Flea markets are getting more and more popular in Japan, that’s a fact. Generally located in the vicinity of shrines, and featuring a variety of items ranging from handmade silver jewelry and traditional Asian and Japanese clothes (e.g. kimono) to antique furniture, old vinyls and crockery, Japanese flea markets appeal to all kind of customers, tourists included.
In fact, if you are visiting Japan as a tourist, flea markets might be a great place to buy Japanese souvenirs, since all sorts of Japanese goods – from handicrafts and antiques to the latest cartoon character goods – can be found there.
In Tokyo, you should be able to find a few flea markets every weekend. Three major flea markets are held at Meiji Park with about 600 merchants, Shinjuku Chuo Park with about 250 stalls, Yoyogi Park with more than 800 stalls, and at Oi horse race track.
Keep in mind that there are two kind of merchants at flea markets in Tokyo and Yokohama. Professional merchants are pretty easy to identify, as they are usually located in separate areas of the flea market. They also sell high quality antiques & vintage items, which uniqueness reflects on the price. Amateur merchants (many of them Chinese) generally sell bric-a-brac as well cheap clothes, but nonetheless manage to gather large crowds of Japanese buyers and tourists, who come to rummage for hidden gems lost in haystacks of dusty junk.
IMPORTANT NOTE: This blog offers an overview of hundreds of flea markets from around the world. For this reason we have limited time and resources to keep each review up to date with precise information regarding flea markets’ opening days. In the case of flea markets running on a relative regular schedule (Saturday and/or Sunday, last/first Sunday of the month, Monday to Sunday, etc), the opening dates we provide are accurate.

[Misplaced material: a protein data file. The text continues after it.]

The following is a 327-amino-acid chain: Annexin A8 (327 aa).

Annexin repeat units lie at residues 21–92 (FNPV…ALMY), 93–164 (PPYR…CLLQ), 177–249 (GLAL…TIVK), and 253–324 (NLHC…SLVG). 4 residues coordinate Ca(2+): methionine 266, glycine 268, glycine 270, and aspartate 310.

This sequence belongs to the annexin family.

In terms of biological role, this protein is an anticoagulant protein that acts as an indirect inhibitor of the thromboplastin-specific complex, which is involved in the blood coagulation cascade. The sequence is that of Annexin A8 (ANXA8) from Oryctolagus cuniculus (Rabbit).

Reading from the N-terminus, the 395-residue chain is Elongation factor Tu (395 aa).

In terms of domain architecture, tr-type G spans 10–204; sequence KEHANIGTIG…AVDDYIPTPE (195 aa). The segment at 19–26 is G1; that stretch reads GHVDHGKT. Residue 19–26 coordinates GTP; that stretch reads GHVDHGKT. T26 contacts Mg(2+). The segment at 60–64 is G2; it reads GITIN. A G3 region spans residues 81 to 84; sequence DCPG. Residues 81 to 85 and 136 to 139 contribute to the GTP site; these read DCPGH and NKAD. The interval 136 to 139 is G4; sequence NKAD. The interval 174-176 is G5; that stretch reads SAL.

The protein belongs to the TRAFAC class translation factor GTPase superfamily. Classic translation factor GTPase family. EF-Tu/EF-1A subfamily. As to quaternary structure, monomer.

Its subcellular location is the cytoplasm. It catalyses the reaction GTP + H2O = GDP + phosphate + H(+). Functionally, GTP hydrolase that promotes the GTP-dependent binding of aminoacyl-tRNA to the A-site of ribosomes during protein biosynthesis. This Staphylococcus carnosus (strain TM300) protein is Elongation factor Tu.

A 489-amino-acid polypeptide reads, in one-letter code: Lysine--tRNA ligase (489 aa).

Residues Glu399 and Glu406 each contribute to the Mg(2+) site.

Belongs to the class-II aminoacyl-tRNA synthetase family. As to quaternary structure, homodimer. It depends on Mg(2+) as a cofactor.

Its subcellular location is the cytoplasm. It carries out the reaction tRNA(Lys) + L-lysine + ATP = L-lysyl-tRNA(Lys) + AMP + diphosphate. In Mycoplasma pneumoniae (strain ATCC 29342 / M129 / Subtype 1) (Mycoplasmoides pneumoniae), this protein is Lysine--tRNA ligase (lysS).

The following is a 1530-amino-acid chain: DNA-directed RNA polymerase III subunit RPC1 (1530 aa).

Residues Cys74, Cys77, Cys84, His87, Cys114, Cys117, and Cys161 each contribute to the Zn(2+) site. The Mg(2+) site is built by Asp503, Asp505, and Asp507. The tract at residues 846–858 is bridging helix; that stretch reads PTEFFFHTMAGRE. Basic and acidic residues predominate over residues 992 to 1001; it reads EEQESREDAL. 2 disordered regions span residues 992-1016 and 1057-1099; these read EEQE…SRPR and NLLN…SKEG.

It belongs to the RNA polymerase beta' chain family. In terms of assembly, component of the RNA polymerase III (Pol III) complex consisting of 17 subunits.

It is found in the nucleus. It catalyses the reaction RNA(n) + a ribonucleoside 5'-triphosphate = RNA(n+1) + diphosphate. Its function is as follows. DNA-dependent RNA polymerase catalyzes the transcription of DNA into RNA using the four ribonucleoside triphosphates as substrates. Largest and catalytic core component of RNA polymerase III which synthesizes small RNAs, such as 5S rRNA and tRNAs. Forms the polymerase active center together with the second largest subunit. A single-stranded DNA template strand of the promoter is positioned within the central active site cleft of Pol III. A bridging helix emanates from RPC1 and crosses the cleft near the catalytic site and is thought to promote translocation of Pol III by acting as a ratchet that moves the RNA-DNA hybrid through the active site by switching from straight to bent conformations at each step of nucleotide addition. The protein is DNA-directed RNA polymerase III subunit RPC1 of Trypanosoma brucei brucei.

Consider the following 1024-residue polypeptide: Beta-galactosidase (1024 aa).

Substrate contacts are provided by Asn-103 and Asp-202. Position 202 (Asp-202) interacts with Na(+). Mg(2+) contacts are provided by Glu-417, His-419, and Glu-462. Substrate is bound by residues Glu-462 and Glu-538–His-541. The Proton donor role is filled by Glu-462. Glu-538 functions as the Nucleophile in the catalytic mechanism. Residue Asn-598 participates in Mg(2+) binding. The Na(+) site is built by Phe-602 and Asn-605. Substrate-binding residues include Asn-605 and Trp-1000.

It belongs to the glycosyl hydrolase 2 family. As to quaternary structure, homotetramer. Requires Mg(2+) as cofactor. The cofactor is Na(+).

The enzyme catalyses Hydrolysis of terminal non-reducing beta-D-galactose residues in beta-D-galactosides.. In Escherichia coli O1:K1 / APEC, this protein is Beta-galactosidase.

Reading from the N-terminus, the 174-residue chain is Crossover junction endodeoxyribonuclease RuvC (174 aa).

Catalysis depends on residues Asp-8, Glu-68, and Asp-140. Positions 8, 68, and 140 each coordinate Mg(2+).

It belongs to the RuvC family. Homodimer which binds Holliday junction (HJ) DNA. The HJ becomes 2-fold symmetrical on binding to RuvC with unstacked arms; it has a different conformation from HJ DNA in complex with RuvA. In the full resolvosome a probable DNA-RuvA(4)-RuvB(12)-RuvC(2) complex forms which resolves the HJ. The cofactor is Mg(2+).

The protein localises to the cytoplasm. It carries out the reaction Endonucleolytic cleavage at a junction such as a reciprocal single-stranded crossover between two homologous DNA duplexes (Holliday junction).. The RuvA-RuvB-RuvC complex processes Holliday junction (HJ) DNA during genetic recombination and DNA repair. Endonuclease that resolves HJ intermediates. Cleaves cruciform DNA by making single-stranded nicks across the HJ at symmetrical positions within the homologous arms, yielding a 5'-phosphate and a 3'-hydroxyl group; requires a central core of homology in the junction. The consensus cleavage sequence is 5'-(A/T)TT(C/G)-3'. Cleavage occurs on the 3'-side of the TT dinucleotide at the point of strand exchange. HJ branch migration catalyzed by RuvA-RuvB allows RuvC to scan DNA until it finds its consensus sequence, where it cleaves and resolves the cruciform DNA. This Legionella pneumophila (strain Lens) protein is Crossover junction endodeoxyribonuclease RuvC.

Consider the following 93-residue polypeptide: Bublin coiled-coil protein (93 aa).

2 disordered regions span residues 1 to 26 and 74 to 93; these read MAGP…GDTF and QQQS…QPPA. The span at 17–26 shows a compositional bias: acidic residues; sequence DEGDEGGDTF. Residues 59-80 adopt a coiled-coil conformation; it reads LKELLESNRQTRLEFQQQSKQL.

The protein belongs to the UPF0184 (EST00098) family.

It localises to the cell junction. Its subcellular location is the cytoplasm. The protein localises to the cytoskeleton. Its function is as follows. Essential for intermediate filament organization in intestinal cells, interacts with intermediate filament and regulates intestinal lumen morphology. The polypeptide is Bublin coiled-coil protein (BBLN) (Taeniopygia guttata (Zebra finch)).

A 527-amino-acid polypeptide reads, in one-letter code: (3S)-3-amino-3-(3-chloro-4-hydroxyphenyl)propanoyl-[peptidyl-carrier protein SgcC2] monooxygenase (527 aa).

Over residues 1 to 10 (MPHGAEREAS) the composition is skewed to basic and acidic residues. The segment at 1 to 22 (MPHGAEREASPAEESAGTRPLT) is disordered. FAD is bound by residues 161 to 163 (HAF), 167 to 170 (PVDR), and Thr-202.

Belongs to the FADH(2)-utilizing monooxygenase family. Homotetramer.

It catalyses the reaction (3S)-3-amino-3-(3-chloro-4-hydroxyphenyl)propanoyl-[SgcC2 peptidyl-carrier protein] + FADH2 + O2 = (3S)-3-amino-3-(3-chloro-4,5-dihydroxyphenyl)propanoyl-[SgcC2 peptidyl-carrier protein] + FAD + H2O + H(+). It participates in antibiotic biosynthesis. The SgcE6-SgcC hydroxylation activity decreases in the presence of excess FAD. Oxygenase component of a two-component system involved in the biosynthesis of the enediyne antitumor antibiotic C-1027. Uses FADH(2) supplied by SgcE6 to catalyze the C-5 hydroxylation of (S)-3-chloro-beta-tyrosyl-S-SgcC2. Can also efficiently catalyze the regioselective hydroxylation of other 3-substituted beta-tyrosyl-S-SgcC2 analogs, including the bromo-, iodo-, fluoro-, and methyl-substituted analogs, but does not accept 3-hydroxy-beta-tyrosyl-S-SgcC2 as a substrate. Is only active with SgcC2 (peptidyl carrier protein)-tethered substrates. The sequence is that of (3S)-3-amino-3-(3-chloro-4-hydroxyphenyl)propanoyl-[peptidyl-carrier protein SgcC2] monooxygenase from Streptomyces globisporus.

Antique fairs in Tokyo and Yokohama, however, operate on a more random schedule. So we advise you to verify beforehand their opening dates. We recommend for instance Best Living Japan, which provides month on month updated information on Japan Antique Markets, or to use our flea market calendar of Tokyo’s best flea markets. Last but not least, most outside markets in Tokyo get usually cancelled when raining. So keep that in mind when planning a trip to the flea market.
Finally, this review has been divided into 4 pages to make it easier to jump quickly from one page to the other. By clicking on any of the link featured in the table of Contents below, you’ll be able to land directly on the page of your interest. You can alternatively use the “Continue” link, featured below the sharing buttons, to load the next page.
- Page 1: Intro
- Page 2: Antique & Flea Markets in Tokyo (Temples Flea Markets)
- Page 3: Other Tokyo Area Flea Markets
- Page 4: Yokohama Area Flea Markets